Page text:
One article on PainSci cites Chou 2009: The Complete Guide to Low Back Pain
PainSci commentary on Chou 2009: ?This page is one of thousands in the PainScience.com bibliography. It is not a general article: it is focused on a single scientific paper, and it may provide only just enough context for the summary to make sense. Links to other papers and more general information are provided wherever possible.
“Some clinicians do lumbar imaging routinely or in the absence of historical or clinical features suggestive of serious low-back problems,” but this review of six studies of the subject clearly concludes that they really should not do that. It simply does no good, but it does waste resources and scare patients. As long as there are no signs of a serious underlying condition, “lumbar imaging for low back pain … does not improve clinical outcomes.”
~ Paul Ingraham
original abstract †Abstracts here may not perfectly match originals, for a variety of technical and practical reasons. Some abstacts are truncated for my purposes here, if they are particularly long-winded and unhelpful. I occasionally add clarifying notes. And I make some minor corrections.
BACKGROUND: Some clinicians do lumbar imaging routinely or in the absence of historical or clinical features suggestive of serious low-back problems. We investigated the effects of routine, immediate lumbar imaging versus usual clinical care without immediate imaging on clinical outcomes in patients with low-back pain and no indication of serious underlying conditions.
METHODS: We analysed randomised controlled trials that compared immediate lumbar imaging (radiography, MRI, or CT) versus usual clinical care without immediate imaging for low-back pain. These trials reported pain or function (primary outcomes), quality of life, mental health, overall patient-reported improvement (based on various scales), and patient satisfaction in care received. Six trials (n=1804) met inclusion criteria. Study quality was assessed by two independent reviewers with criteria adapted from the Cochrane Back Review Group. Meta-analyses were done with a random effects model.
FINDINGS: We did not record significant differences between immediate lumbar imaging and usual care without immediate imaging for primary outcomes at either short-term (up to 3 months, standardised mean difference 0.19, 95% CI -0.01 to 0.39 for pain and 0.11, -0.29 to 0.50 for function, negative values favour routine imaging) or long-term (6-12 months, -0.04, -0.15 to 0.07 for pain and 0.01, -0.17 to 0.19 for function) follow-up. Other outcomes did not differ significantly. Trial quality, use of different imaging methods, and duration of low-back pain did not affect the results, but analyses were limited by small numbers of trials. Results are most applicable to acute or subacute low-back pain assessed in primary-care settings.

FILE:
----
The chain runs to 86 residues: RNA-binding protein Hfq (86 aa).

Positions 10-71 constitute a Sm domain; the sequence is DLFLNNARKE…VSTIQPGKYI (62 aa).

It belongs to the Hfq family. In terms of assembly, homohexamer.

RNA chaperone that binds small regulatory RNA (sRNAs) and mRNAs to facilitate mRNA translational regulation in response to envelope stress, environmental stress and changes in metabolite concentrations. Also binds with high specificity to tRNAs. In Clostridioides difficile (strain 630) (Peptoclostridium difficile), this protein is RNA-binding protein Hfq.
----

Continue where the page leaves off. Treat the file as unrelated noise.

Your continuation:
INTERPRETATION: Lumbar imaging for low-back pain without indications of serious underlying conditions does not improve clinical outcomes. Therefore, clinicians should refrain from routine, immediate lumbar imaging in patients with acute or subacute low-back pain and without features suggesting a serious underlying condition.
- “Diagnostic Imaging for Low Back Pain: Advice for High-Value Health Care From the American College of Physicians,” Chou et al, Annals of Internal Medicine, 2011.
This page is part of the PainScience BIBLIOGRAPHY, which contains plain language summaries of thousands of scientific papers & others sources. It’s like a highly specialized blog. A few highlights:
- Cannabidiol (CBD) products for pain: ineffective, expensive, and with potential harms. Moore 2023 J Pain.
- Inciting events associated with lumbar disc herniation. Suri 2010 Spine J.
- Prediction of an extruded fragment in lumbar disc patients from clinical presentations. Pople 1994 Spine (Phila Pa 1976).
- Characteristics of patients with low back and leg pain seeking treatment in primary care: baseline results from the ATLAS cohort study. Konstantinou 2015 BMC Musculoskelet Disord.
- Effectiveness and cost-effectiveness of universal school-based mindfulness training compared with normal school provision in reducing risk of mental health problems and promoting well-being in adolescence: the MYRIAD cluster randomised controlled trial. Kuyken 2022 Evid Based Ment Health.